3. Steps (i) and (ii) for each factor in a given experiment produce a matrix of up/down calls (−1, 0 or 1) according to the directionality of the confidence interval and respective P-values: one call/P-value for each Gene–EFV combination. Multiple testing adjustment is performed on these P-values to control the global (across genes and contrasts, i.e. EFVs) FDR at 5%, following recommendations by Smyth in limma (12). Taking advantage of the robustness of the tests performed, we use the P-values significance-based calls to aggregate differential expression results into ‘votes’: each time a gene has been observed as differentially expressed in a particular EFV, we use that as a vote for up/down activity for that Gene–EFV combination. These are the numbers displayed in the heatmap view of the Gene Expression Atlas. All the P-values and computed statistics as well as the aggregated votes are stored in a database and indexed for fast retrieval in the interface.

Currently, all data included in the Atlas are based on microarray assays. The statistical method and the data integration framework developed are generic and can be extended to many other technologies, such as RNA-seq and in situ hybridizations. The R-code for this procedure is available as Supplementary Data and will be released as a separate Bioconductor package (in preparation).

Gene expression data

Data for the Atlas are selected from ArrayExpress Archive and selection is based on various criteria outlined earlier. As currently we are using only microarray data, our first consideration is whether sufficient array annotation is given to enable us to map the array design elements to existing gene identifiers. We use two routes for this mapping: we preferentially map array probe sequences to Ensembl genomes (15) or we attempt to map the design element annotation identifiers to gene annotation in UniProt database (16). Where re-annotation fails, experiments that are performed on such arrays cannot be included in the Atlas. The array re-annotation pipeline will be released as a software package, described and published separately (Sarkans et al., in preparation).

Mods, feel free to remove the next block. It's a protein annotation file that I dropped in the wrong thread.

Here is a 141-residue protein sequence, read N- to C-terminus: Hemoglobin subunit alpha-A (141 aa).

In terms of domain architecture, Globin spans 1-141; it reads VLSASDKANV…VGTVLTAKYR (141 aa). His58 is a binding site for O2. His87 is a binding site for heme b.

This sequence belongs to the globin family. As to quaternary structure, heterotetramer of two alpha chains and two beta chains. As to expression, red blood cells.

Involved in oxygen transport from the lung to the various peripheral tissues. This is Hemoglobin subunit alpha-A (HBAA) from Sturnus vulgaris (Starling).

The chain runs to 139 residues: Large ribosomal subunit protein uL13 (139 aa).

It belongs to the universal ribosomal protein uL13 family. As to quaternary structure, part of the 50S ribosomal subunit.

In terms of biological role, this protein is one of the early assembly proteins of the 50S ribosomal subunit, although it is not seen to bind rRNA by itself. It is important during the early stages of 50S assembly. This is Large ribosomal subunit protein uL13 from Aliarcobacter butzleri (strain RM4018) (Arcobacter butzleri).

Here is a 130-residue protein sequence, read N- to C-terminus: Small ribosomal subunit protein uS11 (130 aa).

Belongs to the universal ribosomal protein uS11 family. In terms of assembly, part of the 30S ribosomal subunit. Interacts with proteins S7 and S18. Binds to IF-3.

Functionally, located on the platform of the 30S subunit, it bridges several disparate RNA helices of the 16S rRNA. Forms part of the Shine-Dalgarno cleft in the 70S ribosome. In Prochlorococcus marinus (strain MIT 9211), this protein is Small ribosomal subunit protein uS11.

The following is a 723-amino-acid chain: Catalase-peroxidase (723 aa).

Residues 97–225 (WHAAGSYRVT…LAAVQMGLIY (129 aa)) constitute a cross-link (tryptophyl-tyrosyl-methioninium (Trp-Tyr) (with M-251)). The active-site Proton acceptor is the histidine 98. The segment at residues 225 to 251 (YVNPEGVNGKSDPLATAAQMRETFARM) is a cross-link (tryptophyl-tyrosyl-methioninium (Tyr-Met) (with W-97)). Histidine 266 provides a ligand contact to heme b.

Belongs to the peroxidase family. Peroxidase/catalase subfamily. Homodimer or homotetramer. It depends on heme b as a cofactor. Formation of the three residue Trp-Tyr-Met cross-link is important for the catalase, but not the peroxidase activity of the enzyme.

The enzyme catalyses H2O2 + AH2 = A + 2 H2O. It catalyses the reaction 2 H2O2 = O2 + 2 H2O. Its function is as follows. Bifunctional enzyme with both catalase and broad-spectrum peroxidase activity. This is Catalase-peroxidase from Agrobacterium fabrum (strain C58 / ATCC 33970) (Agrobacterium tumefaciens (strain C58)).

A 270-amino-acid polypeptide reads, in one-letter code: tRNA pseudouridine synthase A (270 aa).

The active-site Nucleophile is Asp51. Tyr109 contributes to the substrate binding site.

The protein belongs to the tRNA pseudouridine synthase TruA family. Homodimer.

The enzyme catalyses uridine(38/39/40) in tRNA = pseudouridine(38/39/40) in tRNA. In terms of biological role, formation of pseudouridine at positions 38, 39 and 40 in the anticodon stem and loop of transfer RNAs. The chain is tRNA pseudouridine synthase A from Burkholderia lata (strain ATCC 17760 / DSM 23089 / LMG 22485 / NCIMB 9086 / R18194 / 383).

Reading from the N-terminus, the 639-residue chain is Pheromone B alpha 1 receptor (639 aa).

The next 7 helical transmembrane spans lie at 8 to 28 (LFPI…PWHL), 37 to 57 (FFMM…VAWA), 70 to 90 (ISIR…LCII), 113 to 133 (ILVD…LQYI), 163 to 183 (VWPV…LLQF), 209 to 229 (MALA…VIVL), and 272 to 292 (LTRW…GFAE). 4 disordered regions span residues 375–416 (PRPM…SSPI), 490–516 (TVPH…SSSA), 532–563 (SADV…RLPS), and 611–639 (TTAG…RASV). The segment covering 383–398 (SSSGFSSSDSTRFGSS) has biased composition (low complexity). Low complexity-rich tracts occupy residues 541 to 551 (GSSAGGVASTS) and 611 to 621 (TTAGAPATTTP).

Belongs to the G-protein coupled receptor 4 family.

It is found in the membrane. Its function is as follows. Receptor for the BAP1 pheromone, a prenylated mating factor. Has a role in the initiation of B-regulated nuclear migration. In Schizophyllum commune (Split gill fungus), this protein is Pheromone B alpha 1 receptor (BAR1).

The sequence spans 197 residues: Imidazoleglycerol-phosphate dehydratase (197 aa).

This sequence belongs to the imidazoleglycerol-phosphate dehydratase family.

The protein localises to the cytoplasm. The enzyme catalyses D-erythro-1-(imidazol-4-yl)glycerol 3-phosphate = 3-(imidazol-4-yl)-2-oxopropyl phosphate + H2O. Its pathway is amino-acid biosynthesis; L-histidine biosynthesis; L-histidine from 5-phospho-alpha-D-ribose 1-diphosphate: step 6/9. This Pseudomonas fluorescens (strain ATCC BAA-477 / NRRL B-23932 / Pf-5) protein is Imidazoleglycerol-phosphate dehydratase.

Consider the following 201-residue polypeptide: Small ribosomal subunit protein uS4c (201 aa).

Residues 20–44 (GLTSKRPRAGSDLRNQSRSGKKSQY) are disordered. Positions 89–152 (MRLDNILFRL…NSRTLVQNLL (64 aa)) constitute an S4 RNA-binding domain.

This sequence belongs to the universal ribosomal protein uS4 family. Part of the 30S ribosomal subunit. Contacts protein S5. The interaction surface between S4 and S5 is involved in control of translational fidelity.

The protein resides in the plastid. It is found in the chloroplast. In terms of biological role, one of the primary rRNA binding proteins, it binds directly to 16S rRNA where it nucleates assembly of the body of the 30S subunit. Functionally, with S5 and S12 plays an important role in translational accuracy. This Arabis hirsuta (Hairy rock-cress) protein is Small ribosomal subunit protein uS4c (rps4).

Experiments in ArrayExpress Archive that are performed on well-annotated arrays, which have high MIAME scores (2,17), where the EF/EFV annotation and sufficient replication criteria (as well as some other technical criteria not described here), and where normalized data are present, are annotated as ‘suitable for Atlas’. When all basic criteria are satisfied, experiment selection for the Atlas is motivated by the quality of annotation, use of standard platforms and large sample sizes, without any preference for any biological conditions. Recently, we started to produce themed Atlas data releases, e.g. species oriented or addressing a specific research domain, or by curating user-requested studies. Experiments selected for Atlas are then exported from the Archive. The submitter's; normalized data are used, hence we do not perform any renormalization. Prior to loading into the Atlas, annotations are harmonized, experimental descriptions checked for consistency and non-standard terms are standardized. Maps to EFO are added where the term required is present in the ontology. If terms are not in EFO, we examine source ontologies and provide a term name, definition and maps to external ontologies. The term is then placed in the EFO hierarchy that is optimized for the Atlas visualization.

Once data are loaded, statistical computations, as described in the previous section, are performed and for each new experiment, for each EF and EFV, for each gene the P-value is computed.

Currently, the Atlas contains data from nine species. Table 1 shows the number of assays and the number of studies (experiments) included from each. The experiments included in the Atlas together have more than 40 different EFs, covering over 4500 different EFVs. The distribution of the number of assays for the most frequently studied (at least 50 experiments for each factor) EFs and EFVs are given in Table 2.

Table 1.
Number of studies and assays for each species in the Atlas
Table 2.
Most frequently used EFs and the number of EFVs and studies for each factor